Why You Can Still Cruise During the Coronavirus Outbreak

Several cruise ships currently operating off Asian coastlines have recently captured much media attention in light of the ongoing outbreak of the novel coronavirus (referred to as 2019-nCoV or Covid-19), which continues to rage at its origin, in mainland China.

Reports have swirled about the Diamond Princess, which carries over 3,700 unfortunates who remain quarantined dockside in Yokohama, Japan. At last count, 218 of its passengers and crew members have come down with the virus, with the rest being confined to quarters.

The Holland America vessel, MS Westerdam, has only now found safe harbor in Cambodia after spending two weeks at sea, having been barred from docking in several other Asian countries.

Cruise operations in Asia have inarguably been impacted, and major cruise carriers are still regrouping as they assess the impact of current port restrictions in the region to determine how far into the future their planned sailings will need to be either canceled or altered.

If you’re among those booked for an upcoming cruise near Asia, you’re probably concerned about contracting the coronavirus, despite the fact that the World Health Organization (WHO) has thus far not issued any travel or trade restrictions concerning the region.

Understandably, the limited number of cases that have cropped up outside China seems to have also spooked vacationers who are booked to sail aboard cruise ships in other parts of the globe. The question becomes, are cruise-goers at heightened risk of contracting the virus and do they now need to change their travel plans?

While the potential for global spread of the infection is quite real, and being taken very seriously, experts emphasize the importance of maintaining perspective about the present severity and scope of the illness.

In a media briefing held on February 10, WHO Director-General Tedros Adhanom Ghebreyesus stated that 99 percent of reported cases are still in China, with most cases being mild and fatalities reported at two percent.

According to the Wall Street Journal, the Director also praised China’s containment methods, saying: “China is actually setting a new standard for outbreak response.”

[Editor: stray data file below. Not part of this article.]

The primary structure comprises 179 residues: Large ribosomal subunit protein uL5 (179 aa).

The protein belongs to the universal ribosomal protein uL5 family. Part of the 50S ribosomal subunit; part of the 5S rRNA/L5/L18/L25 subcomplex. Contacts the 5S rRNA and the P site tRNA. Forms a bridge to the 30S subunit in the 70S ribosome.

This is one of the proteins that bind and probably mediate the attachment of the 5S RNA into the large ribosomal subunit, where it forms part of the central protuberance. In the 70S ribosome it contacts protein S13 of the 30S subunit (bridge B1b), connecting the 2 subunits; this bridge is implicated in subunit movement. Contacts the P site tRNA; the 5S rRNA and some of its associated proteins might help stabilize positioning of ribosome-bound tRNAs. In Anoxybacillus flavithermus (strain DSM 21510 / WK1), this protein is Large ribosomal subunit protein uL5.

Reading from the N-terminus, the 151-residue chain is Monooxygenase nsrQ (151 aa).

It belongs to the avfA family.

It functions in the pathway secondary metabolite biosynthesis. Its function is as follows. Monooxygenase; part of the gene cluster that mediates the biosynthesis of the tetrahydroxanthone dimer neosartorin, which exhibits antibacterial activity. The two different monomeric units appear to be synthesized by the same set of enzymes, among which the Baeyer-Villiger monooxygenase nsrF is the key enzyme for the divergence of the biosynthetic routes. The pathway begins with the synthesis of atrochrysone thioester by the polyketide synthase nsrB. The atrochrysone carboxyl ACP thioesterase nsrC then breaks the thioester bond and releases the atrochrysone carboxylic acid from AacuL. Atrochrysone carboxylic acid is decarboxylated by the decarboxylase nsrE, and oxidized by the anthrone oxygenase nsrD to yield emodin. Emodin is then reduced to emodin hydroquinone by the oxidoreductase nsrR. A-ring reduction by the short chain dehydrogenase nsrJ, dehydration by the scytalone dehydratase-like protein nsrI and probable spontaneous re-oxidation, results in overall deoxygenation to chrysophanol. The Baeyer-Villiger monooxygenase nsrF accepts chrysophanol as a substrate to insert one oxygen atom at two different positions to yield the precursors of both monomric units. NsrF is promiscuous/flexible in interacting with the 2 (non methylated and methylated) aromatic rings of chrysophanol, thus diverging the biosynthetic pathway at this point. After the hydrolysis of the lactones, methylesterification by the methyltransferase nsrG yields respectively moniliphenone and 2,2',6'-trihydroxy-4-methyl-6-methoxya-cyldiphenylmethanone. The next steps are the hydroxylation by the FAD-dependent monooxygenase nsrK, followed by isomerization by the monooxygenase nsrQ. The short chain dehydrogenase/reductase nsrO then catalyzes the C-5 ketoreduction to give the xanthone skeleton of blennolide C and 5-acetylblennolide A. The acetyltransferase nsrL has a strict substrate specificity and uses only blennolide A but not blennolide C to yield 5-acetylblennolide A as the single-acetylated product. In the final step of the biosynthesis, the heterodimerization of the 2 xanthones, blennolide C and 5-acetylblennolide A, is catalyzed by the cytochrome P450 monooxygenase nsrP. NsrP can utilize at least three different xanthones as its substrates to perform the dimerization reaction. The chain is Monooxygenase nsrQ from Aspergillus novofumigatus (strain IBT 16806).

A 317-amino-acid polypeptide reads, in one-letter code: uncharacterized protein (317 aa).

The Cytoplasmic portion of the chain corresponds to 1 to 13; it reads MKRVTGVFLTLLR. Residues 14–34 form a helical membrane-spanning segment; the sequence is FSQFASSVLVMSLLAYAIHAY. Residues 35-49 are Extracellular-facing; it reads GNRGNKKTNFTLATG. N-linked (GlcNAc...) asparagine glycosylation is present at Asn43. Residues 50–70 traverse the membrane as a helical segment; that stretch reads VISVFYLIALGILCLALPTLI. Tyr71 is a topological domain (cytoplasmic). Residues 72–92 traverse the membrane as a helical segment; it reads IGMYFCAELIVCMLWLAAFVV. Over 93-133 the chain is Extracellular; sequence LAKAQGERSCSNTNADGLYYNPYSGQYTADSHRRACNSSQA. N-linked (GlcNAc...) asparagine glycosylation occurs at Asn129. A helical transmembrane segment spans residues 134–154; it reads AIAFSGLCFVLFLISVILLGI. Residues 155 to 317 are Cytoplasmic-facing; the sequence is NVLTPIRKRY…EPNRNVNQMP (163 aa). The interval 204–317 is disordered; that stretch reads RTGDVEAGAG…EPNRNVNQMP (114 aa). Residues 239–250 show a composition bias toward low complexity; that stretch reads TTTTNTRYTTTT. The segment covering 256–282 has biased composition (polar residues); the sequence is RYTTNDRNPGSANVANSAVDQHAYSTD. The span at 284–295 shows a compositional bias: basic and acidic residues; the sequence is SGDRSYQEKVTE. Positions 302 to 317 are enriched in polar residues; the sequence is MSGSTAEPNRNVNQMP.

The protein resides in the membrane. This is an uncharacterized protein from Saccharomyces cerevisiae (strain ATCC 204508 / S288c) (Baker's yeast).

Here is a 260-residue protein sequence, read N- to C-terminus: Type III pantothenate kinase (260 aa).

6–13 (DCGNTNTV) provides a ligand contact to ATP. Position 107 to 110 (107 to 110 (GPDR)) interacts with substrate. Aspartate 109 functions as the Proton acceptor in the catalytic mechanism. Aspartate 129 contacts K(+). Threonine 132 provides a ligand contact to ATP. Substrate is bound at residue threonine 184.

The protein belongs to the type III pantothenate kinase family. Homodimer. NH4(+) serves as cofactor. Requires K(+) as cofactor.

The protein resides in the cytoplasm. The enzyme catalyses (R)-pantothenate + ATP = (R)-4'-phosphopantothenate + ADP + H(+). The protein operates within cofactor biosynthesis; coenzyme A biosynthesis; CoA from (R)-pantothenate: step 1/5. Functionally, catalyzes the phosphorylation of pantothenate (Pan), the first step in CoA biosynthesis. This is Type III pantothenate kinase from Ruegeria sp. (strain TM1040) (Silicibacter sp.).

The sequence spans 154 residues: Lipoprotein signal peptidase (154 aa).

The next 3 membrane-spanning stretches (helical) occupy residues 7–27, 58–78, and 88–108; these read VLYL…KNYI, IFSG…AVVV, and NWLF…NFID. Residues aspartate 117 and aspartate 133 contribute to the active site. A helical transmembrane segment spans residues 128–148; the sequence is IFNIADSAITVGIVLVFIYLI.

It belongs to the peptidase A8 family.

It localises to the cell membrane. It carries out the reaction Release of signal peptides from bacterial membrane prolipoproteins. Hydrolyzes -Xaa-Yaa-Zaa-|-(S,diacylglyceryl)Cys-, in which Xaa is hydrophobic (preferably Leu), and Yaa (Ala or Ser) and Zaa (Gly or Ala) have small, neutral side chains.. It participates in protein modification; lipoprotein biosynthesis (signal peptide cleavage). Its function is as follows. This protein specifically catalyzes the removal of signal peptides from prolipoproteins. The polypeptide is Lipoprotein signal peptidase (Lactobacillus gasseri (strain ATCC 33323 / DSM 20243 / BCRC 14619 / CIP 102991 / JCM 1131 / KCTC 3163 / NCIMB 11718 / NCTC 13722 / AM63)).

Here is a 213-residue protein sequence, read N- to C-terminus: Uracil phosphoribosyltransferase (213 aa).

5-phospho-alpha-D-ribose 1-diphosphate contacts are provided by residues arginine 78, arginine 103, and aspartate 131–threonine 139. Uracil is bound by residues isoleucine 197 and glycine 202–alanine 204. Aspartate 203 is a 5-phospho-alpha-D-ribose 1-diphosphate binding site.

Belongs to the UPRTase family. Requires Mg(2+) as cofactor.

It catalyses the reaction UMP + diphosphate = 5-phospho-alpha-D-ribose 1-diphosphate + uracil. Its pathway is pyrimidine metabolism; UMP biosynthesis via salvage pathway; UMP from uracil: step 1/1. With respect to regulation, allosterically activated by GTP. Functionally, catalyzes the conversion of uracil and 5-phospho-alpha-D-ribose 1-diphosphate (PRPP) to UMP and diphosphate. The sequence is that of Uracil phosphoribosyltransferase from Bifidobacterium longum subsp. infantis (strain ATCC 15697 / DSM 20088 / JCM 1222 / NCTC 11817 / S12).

Dr. John Lynch, a specialist in infectious disease and travel medicine at the University of Washington School of Medicine, told CNN, “I think there’s extremely low risk of getting novel coronavirus on a cruise ship.” He likewise emphasized that the vast majority of cases are found in China’s Hubei province, where massive detection, treatment and isolation efforts are underway.

When it comes to international cruising specifically, managing editor of Cruise Critic, Chris Gray Faust emphasized to CNN in an interview how important it is for media audiences to remember that Diamond Princess has been the only instance where coronavirus infection has appeared aboard a cruise ship, and it remains quarantined in Japan.

Rigorous surveillance, screening and containment measures are being enforced cooperatively by health agencies worldwide, and cruise lines aren’t slacking either. Cruise carriers have their own policies and procedures in place to ensure that the infection isn’t introduced onboard their vessels.

They also know that, in close quarters, hand hygiene is key. Lynch said that hand-washing with soap and warm water, as well as frequent and thorough use of hand sanitizers throughout the day, truly minimizes any spread of infection onboard a vessel.

“The cruise lines always have people…that are either directing you over to the sink, or they have hand sanitizer in their hands and they’re trying to squirt your hands with it,” Wilson commented, advising that passengers always make use of them.

A video message from Ambassador W. Patrick Murphy to U.S. citizen passengers on board the @HALcruises #Westerdam: pic.twitter.com/XaXZzZbiTm

Cruise Lines International Association (CLIA), whose membership makes up over 90 percent of ocean-going cruise capacity worldwide, has also released enhanced protocols in response to the coronavirus.

“CLIA members are to deny boarding to all persons who have traveled from, visited or transited via airports in China, including Hong Kong and Macau, within 14 days before embarkation,” reads one of its criteria. Another guideline demands that “all persons who, within 14 days before embarkation, have had close contact with, or helped care for, anyone suspected or diagnosed as having COVID-19,” also be denied boarding.

CLIA concluded its statement with an assurance that, “the cruise industry is one of the most well-equipped and experienced when it comes to managing and monitoring health conditions of those on board, with outbreak prevention and response measures in place year-round.”

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